When the war in Europe began in September 1939, it was Polish intelligence analysts who were farthest along in breaking the Enigma. When Poland surrendered, these analysts escaped to England where they jump-started British code breaking efforts. The work was incredibly difficult. Each day there was a new code. Eventually, the British captured some Enigma machines but even with them, they did not know the daily settings for the six dials on the machine. The British, joined later by Americans, used brute force brain power aided by an early computer to “break” the code each day. They mostly succeeded although not every day. They got better as the war went on.
Winterbotham in The Ultra Secret emphasized the importance of safeguarding the Ultra intercepts and everything about them because if the Germans learned that their code had been broken, they would have replaced Enigma with a new system and the Allied code breaking efforts would have to start from scratch. Such a disclosure would have prolonged the war and cost countless lives.
One of the reasons Ultra was kept secret for 30 years after the war was that as soon as the war ended, the British and Americans began employing the same code breaking approach against the Russians. Had the Russians known how advanced their “allies” were in code breaking, the Russian would have changed their own codes thereby cutting off the flow of intelligence to the British and Americans.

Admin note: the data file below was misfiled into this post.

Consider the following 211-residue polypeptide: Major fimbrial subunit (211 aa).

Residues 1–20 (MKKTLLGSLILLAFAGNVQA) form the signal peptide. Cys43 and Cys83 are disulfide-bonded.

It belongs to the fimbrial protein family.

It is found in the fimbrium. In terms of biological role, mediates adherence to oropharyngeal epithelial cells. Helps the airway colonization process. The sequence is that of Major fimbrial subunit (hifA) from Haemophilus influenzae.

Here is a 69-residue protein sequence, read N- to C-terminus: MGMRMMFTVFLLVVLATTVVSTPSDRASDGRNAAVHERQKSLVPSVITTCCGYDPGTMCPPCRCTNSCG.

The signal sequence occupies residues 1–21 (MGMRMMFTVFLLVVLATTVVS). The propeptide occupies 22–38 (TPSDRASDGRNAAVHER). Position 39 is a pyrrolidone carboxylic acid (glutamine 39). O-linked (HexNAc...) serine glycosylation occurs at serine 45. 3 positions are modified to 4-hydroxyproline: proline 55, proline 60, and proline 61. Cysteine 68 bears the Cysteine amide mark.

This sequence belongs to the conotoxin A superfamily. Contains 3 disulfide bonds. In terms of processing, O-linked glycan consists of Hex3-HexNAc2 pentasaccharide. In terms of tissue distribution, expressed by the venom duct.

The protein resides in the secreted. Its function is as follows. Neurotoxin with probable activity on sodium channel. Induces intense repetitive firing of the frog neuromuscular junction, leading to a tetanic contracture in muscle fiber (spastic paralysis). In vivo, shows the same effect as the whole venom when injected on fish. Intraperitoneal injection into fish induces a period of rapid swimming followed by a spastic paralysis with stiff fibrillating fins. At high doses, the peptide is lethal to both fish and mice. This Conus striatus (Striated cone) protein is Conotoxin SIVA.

Because I had become familiar with this history while still in high school, when I went into the U.S. Army in 1980 as an intelligence officer with a Top Secret/Special Compartmented Information clearance, I took the obligation to safeguard the information especially seriously. So did everyone around me. That was part of the culture ingrained in us. Even today, almost 40 years since I was “read off” from classified information, I still don’t talk about it.
With that as background, I find the recent news that former President Trump kept hundreds of highly classified documents at his home in Florida to be stunning. He had no right to those documents. While a President has access to everything and needs no security clearance, that doesn’t continue for an ex-president. If the documents are of the classification levels that have been reported, the reckless handling of them by Trump and his associates demonstrate a complete disregard for US security. That disregard is reinforced by the “President Trump had a blanket order to declassify anything he handled” assertion by Trump’s defenders. First, there is no evidence that was the case and second, if it was the case, it demonstrates a complete abdication of responsibility for US security. Even if true, the sole reason for such a blanket declassification order would be to excuse Trump from criminal liability for mishandling classified information. There’s absolutely no regard for what harm might be caused to US security interests by such a blanket declassification. Like so much else about Trump and his cult, concern for national security is just another prop to be used against opponents and ignored when it comes to him.